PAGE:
Yes, every pregnant woman is puking her guts out "mysteriously" for several scenes, and is an emotional basket case for the duration of the pregnancy. Once the puking stops, the emotional stupidity actually gets worse.
Next come cravings, because you're not pregnant if you don't want pickles and ice cream at 3 a.m. Or maybe caramel sauce and clams. I don't know.
It's something silly at a silly time, and because she's hormonally unreasonable, she won't take no for answer. Pregnant women are like bloated monsters, you see, and they must be appeased at all times, lest they cast their evil spells on a hapless man and give him micropenis, or whatever it is screenwriters think pregnancy can do.
You can tell the baby is about to come when the water-breaking scene arrives. It's like a handy timer meaning you have 30 minutes at the very most to deliver this baby. Never mind the scores of women in real life who then go into labor for hours or days; this movie baby is on its way pronto. As an added bonus, the mom-to-be will now be at her hormonally most unpredictable, and thus some kind of rage monster. Will she hilariously grab the father and yell "You did this to me!" displaying superhuman strength? Or will she hilariously scream for an epidural? Whatever happens, count on it being hilarious. Unless you're not watching a comedy, in which case, everything still applies, only toned down in ways so that it's not funny.
When the baby arrives, you get to see how much of a budget the producers saved for the scene. No budget? It's a six-month-old, perfectly clean baby they hand to the actress playing mommy. Some budget? A three-month-old they wiped cream cheese and grape jelly on. Gross.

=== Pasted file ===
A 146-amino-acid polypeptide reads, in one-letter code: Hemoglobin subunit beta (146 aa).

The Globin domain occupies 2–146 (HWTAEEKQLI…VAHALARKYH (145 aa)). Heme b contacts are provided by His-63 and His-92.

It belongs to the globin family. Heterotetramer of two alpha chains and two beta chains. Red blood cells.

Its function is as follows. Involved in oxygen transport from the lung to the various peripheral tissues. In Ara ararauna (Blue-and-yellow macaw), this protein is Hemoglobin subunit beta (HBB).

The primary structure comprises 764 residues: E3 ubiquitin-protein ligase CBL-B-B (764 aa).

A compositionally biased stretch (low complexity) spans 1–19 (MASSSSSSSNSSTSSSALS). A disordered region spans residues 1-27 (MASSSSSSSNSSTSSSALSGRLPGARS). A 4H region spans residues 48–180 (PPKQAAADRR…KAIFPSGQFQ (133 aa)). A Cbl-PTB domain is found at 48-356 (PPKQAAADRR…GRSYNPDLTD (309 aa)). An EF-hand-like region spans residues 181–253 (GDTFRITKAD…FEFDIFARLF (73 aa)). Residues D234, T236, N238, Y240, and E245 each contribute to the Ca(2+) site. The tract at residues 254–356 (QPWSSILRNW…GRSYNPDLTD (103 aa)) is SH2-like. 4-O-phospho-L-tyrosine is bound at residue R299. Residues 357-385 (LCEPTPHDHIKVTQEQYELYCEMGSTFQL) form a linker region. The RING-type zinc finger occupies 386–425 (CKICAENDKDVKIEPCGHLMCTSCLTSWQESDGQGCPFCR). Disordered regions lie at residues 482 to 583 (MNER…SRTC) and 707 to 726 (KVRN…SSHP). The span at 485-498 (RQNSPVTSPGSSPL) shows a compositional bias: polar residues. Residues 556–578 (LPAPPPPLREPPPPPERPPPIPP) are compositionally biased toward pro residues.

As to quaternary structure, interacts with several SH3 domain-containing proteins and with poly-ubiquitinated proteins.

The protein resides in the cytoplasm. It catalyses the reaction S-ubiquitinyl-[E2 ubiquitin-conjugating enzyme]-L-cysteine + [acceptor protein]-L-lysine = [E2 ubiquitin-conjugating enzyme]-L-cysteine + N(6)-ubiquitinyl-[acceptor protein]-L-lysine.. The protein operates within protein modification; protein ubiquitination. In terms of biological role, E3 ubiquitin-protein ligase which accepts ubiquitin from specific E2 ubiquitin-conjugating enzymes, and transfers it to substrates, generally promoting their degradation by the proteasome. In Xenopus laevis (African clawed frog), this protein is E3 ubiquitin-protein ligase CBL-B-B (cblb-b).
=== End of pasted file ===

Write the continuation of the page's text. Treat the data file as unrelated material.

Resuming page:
At this point, the birth is done and everyone can go home. There is no placenta, because what the hell is that? No need for follow-up tests or even those eye drops they give babies, because that just wastes time. And if you were planning on having a C-section, well, obviously you didn't, because how would that fit into the script?
Judging by most films, no one in Hollywood has ever vomited before. Which I find hard to believe, given the lifestyle so many people in the industry seem to lead. You can't tell me Charlie Sheen didn't wake up in a lot of his own vomit over the years.
A typical Hollywood puke scene goes like this one, in which Kevin James shares his body of work:
Suitably gross, and lasts about nine seconds. The alternate Hollywood puke scene is this one from Stand By Me:
In this instance, puke is powered by pressurized gas and instantly contagious, like that disease in 28 Days Later. It spreads like wildfire, and no one is left unscathed. You'll see such things again:
People just love a good group puke.
The reality of puke is somewhere in the middle. Most of us never puke in large groups; it tends to be a private affair. If you feel a puke coming on, you want solitude. When you get there, you don't spit a mouthful of pudding into a pristine toilet, then wash your mouth in the sink. I, for one, sound like my insides are yelling at my outsides. It's like a bear fight is happening somewhere in my guts. Just a rage sound as a wash of madness bursts forth. And it's never a single plopper, nor is it a nonstop "better hold my breath so I don't aspirate this vomit and die" sort of hose affair, either. It's puke, then heave, then puke, then heave, then puke again. It's like doing sit-ups, only instead of flexing those abs, you're dumping beef stew from your face into a toilet while your nose begins to run and your eyes water like a child with a skinned knee.